2014-08-29 / Front Page

Samaritan Center saved

By Jessica E. Davis


PLEA FOR HELP—Samaritan Center executive director Betty Eskey asks the Simi Valley City Council for funding to keep the doors of the city’s only homeless resource center open at the Mon., Aug. 25 council meeting. The council granted the center $15,000, enough to get the nonprofit to its $60,000 goal. 
Photos by JESSICA E. DAVIS/Acorn Newspapers PLEA FOR HELP—Samaritan Center executive director Betty Eskey asks the Simi Valley City Council for funding to keep the doors of the city’s only homeless resource center open at the Mon., Aug. 25 council meeting. The council granted the center $15,000, enough to get the nonprofit to its $60,000 goal. Photos by JESSICA E. DAVIS/Acorn Newspapers Thanks to funding that poured in from across Simi Valley before a Sept. 1 deadline, the Samaritan Center’s work to keep 200 active clients off the streets can continue.

Simi Valley residents and business owners pledged $34,000 in the first six days after news broke Aug. 20 that the city’s only homeless resource center could face closure if it did not raise $60,000 by Sept. 1. On Monday, the Simi Valley City Council and the Simi Valley Hospital each contributed $15,000.

“This to me is not about $60,000. It’s not even about the Samaritan Center. This is about the community of Simi Valley stepping up and doing what they do best,” said Betty Eskey, executive director of the nonprofit.


BIG DECISION—Councilmember Steven Sojka discusses what role the city should take to keep the Samaritan Center open during Monday’s meeting. BIG DECISION—Councilmember Steven Sojka discusses what role the city should take to keep the Samaritan Center open during Monday’s meeting. Donations ranging from $2 to $1,000 have come through the door since word got out of the shortfall, she said.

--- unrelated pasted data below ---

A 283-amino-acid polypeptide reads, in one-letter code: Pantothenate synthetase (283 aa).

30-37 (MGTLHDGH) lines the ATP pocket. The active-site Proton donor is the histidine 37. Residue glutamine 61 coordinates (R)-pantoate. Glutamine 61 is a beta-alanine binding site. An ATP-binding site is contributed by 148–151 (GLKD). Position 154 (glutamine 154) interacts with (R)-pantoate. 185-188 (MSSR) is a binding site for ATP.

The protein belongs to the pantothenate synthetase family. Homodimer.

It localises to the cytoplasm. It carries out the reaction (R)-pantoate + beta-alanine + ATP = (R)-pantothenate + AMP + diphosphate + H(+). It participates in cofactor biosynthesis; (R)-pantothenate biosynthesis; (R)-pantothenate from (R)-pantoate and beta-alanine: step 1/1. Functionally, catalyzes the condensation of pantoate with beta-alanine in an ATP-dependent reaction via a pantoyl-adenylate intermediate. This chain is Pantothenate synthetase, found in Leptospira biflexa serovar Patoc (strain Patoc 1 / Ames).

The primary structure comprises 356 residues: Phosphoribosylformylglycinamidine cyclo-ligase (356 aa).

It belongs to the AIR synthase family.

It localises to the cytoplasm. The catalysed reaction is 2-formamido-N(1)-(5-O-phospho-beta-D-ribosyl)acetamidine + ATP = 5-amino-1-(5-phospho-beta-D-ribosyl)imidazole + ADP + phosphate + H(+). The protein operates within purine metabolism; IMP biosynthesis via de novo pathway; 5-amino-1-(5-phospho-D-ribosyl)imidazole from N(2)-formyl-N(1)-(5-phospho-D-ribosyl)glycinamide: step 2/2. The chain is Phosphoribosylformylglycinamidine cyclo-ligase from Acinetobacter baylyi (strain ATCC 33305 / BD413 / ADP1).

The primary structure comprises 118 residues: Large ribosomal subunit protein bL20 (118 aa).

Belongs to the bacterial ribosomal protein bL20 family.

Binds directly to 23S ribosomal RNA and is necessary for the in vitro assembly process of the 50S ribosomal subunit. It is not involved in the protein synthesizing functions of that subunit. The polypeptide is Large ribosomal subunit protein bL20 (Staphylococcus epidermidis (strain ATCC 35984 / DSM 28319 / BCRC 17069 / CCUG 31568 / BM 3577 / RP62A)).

But she’s not resting.

Eskey said she’s hoping to parlay the groundswell of community support into a donor base that will help the center become less reliant on state and federal funding, which has decreased over the past several years.

Simi Valley Mayor Bob Huber said he’s never received as many calls from the community as he has on the Samaritan Center’s possible closure.

“I believe it is a community issue and the community is stepping up big-time,” Huber said at the City Council meeting Monday night, which was packed with supporters of the center. The council approved a one-time $15,000 grant from its Community Projects Grant fund, created in 2011 as part of Waste Management’s deal with Simi Valley to expand the landfill.

Budget cuts

The Samaritan Center, which is marking its 20th year, has a budget of about $200,000, with 70 to 80 percent of the budget going toward employee salaries. The center currently has four full-time employees; a fifth full-time employee works winters beginning in November.

The remaining part of the budget goes to operational costs.

The center is expecting a $50,000 grant in December to fund the overnight winter shelter program.